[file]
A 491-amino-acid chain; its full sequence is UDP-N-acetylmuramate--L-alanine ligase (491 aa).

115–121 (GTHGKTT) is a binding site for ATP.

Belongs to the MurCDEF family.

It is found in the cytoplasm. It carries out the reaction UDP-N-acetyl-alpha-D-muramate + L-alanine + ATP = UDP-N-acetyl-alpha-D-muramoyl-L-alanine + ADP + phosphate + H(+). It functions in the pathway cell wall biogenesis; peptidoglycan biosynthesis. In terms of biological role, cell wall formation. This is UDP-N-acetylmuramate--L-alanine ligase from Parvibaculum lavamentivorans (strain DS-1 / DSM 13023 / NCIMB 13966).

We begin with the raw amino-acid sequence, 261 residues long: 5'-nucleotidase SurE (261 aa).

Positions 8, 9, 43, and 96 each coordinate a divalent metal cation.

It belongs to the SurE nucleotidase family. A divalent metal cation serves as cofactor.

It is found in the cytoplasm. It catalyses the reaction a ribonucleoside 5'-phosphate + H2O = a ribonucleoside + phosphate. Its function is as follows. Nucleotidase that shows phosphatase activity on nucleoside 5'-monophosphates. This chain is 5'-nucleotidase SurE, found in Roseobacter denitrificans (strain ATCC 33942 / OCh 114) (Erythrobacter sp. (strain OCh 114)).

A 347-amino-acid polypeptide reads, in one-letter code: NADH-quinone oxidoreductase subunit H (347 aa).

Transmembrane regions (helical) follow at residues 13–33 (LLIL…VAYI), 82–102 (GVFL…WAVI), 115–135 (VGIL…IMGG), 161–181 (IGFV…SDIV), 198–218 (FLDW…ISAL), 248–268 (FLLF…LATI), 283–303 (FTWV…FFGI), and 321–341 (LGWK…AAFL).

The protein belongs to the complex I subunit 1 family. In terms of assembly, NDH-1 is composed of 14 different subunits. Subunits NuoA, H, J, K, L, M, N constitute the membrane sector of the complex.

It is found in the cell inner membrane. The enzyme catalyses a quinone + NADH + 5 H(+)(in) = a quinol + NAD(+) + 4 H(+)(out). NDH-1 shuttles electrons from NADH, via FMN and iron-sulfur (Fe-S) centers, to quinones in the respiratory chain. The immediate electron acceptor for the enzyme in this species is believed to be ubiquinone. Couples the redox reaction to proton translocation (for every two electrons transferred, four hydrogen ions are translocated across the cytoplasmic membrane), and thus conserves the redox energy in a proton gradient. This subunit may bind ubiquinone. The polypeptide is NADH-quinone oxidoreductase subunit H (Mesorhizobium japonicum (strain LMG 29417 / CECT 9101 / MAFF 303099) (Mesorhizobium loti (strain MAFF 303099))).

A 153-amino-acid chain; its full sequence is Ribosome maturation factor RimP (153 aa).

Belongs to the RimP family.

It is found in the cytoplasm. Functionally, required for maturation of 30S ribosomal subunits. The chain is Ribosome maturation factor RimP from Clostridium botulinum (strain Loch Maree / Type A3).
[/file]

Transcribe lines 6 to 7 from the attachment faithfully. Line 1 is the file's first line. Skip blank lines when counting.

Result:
Positions 8, 9, 43, and 96 each coordinate a divalent metal cation.

It belongs to the SurE nucleotidase family. A divalent metal cation serves as cofactor.